Thirdly, That all the things which Christ obtained for us are not bestowed upon condition, but some of them absolutely. And as for those that are bestowed upon condition, the condition on which they are bestowed is actually purchased and procured for us, upon no condition but only by virtue of the purchase. For instance: Christ hath purchased remission of sins and eternal life for us, to be enjoyed on our believing, upon the condition of faith. But faith itself, which is the condition of them, on whose performance they are bestowed, that he hath procured for us absolutely, on no condition at all; for what condition soever can be proposed, on which the Lord should bestow faith, I shall afterward show it vain, and to run into a circle.

Fourthly, That both these, impetration, and application, have for their objects the same individual persons; that, look, for whomsoever Christ obtained any good thing by his death, unto them it shall certainly be applied, upon them it shall actually be bestowed: so that it cannot be said that he obtained any thing for any one, which that one shall not or doth not in due time enjoy. For whomsoever he wrought reconciliation with, God, in them doth he work reconciliation unto God. The one is not extended to some to whom the other doth not reach. Now, because this being established, the opposite interpretation and misapplication of this distinction vanisheth, I shall briefly confirm it with reasons: —

First, If the application of the good things procured be the end why they are procured, for whose sake alone Christ doth obtain them, then they must be applied to all for whom they are obtained; for otherwise Christ faileth of his end and aim, which must not be granted. But that this application was the end of the obtaining of all good things for us appeareth,– first, Because if it were otherwise, and Christ did not aim at the applying of them, but only at their obtaining, then might the death of Christ have had its full effect and issue without the application of redemption and salvation to any one soul, that being not aimed at, and so, notwithstanding all that he did for us, every soul in the world might have perished eternally; which, whether it can stand with the dignity and sufficiency of his oblation, with the purpose of his Father, and his own intention, who “came into the world to save sinners,– that which was lost,” and to “bring many sons unto glory,” let all judge. Secondly, God, in that action of sending his Son, laying the weight of iniquity upon him, and giving him up to an accursed death, must be affirmed to be altogether uncertain what event all this should have in respect of us. For, did he intend that we should be saved by it? — then the application of it is that which he aimed at, as we assert: did he not? — certainty, he was uncertain what end it should have; which is blasphemy, and exceeding contrary to Scripture and right reason. Did he appoint a Saviour without thought of them that were to be saved? a Redeemer, not determining who should be redeemed? Did he resolve of a means, not determining the end? It is an assertion opposite to all the glorious properties of God.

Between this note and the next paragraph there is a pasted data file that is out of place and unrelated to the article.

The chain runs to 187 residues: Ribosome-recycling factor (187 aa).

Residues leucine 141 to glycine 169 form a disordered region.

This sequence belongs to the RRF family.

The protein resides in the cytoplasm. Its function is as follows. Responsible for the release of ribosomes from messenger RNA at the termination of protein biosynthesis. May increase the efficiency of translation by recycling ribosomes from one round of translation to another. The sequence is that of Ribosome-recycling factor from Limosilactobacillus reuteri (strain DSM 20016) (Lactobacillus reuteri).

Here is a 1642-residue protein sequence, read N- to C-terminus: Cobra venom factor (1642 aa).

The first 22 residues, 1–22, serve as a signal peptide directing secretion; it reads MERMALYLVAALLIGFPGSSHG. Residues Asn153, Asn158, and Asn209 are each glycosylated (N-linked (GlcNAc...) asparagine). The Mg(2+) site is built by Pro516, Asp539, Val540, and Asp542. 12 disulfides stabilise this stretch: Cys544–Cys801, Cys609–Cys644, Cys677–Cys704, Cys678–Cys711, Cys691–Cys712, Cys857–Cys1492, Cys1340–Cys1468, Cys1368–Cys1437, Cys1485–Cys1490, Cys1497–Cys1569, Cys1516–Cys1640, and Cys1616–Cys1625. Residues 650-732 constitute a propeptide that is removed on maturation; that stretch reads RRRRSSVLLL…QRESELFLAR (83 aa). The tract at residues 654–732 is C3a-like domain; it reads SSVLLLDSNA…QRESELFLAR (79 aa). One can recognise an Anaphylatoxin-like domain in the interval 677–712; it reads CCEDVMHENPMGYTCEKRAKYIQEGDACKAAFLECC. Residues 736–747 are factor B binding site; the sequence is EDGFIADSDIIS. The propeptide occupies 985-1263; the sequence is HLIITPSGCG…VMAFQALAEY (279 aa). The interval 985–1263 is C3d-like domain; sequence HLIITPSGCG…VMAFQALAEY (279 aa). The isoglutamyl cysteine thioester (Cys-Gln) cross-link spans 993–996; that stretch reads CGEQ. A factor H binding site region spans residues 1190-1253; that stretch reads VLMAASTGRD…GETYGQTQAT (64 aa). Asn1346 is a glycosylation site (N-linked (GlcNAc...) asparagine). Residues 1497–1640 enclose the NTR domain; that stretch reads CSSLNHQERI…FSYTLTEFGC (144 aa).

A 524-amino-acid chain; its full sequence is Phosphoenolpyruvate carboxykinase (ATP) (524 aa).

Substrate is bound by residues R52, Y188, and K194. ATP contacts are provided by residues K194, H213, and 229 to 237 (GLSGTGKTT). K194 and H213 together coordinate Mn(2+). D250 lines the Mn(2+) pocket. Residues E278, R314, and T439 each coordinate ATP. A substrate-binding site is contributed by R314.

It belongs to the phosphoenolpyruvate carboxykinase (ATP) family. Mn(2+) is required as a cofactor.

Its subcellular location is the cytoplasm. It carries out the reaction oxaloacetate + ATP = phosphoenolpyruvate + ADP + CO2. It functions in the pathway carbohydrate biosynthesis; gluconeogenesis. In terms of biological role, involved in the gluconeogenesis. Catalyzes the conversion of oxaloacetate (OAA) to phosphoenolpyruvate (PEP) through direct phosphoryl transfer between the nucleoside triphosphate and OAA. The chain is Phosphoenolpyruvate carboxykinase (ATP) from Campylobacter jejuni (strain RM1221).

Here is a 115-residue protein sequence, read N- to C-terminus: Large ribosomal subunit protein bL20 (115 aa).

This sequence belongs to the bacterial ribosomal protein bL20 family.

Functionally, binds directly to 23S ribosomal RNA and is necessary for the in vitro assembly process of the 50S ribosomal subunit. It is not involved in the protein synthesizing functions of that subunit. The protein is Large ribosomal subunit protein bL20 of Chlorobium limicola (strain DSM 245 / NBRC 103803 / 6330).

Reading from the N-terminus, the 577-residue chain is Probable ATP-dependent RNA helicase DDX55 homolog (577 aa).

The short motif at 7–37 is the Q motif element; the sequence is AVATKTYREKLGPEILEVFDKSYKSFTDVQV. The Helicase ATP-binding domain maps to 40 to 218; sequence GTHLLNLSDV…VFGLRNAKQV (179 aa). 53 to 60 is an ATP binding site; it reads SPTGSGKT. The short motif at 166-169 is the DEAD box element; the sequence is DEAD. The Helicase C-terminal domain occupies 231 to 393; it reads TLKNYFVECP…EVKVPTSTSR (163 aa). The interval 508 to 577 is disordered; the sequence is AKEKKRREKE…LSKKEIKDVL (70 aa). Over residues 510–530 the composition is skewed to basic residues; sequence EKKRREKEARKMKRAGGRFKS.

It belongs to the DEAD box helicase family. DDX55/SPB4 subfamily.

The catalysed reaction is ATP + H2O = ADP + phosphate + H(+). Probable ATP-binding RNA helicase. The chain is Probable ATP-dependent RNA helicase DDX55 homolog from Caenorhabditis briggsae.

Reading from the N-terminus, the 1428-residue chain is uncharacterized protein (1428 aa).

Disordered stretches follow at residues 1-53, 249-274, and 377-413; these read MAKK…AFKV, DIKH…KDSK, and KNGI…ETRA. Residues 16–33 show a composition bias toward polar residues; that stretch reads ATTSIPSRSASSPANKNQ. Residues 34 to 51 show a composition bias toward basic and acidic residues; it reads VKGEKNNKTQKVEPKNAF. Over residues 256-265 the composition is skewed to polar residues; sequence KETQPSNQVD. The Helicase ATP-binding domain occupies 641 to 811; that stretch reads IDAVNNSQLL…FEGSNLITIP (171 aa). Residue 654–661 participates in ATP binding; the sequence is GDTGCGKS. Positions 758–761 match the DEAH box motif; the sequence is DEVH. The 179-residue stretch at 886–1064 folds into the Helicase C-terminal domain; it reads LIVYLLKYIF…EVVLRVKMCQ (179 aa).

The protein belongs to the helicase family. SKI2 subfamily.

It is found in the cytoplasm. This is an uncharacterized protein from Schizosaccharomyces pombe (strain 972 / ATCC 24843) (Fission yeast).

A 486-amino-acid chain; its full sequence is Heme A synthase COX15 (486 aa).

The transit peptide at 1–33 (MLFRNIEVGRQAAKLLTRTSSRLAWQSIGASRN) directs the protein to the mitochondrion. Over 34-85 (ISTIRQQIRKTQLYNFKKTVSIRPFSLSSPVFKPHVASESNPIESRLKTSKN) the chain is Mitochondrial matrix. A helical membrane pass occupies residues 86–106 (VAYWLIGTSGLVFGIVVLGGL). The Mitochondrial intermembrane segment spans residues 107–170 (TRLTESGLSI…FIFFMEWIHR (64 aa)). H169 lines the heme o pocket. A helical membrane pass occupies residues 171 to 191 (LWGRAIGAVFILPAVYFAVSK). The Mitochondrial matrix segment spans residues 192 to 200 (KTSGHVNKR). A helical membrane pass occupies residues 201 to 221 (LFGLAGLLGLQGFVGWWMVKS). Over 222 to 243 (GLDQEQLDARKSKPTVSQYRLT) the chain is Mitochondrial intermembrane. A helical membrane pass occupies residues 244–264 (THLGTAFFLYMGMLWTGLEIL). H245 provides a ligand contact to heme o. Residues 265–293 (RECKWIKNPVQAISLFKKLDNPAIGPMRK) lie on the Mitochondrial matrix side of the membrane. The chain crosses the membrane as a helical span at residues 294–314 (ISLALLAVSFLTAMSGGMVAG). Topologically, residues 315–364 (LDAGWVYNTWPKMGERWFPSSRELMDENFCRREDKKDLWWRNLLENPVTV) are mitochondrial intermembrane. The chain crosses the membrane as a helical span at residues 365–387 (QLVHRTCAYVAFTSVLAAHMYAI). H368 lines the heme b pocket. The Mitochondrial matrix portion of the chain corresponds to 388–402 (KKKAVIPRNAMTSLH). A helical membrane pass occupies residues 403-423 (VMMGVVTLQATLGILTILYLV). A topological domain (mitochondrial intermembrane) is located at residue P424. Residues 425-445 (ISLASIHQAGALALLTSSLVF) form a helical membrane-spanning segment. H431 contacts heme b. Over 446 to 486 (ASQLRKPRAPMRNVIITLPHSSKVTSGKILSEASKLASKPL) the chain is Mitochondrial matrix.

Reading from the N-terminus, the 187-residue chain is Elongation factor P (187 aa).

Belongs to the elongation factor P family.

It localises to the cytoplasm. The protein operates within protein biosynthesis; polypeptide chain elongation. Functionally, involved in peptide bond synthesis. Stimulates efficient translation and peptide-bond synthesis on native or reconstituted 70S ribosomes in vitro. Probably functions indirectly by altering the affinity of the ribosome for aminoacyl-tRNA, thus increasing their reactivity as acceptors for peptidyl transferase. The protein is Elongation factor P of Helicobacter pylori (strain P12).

Secondly, If that which is obtained by any do, by virtue of that action whereby it is obtained, become his in right for whom it is obtained, then for whomsoever any thing is by Christ obtained, it is to them applied; for that must be made theirs in fact which is theirs charge; all that he hath purchased for them must be applied to them, for by virtue thereof it is that they are so saved, verses 33, 34.

Thirdly, For whom Christ died, for them he maketh intercession. Now, his intercession is for the application of those things, as is confessed, and therein he is always heard. Those to whom the one belongs, theirs also is the other. So, John x. 10, the coming of Christ is, that “his might have life, and have it abundantly;” as also 1 John iv. 9. Heb. x. 10, ” By the which will we are sanctified,” — that is the application; “through the offering of the body of Jesus Christ,” — that is the means of impetration: ” for by one offering he hath perfected for ever them that are sanctified,” verse 14. In brief, it is proved by all those places which we produced rightly to assign the end of the death of Christ. So that this may be rested on, as I conceive, as firm and immovable, that the impetration of good things by Christ, and the application of them, respect the same individual persons.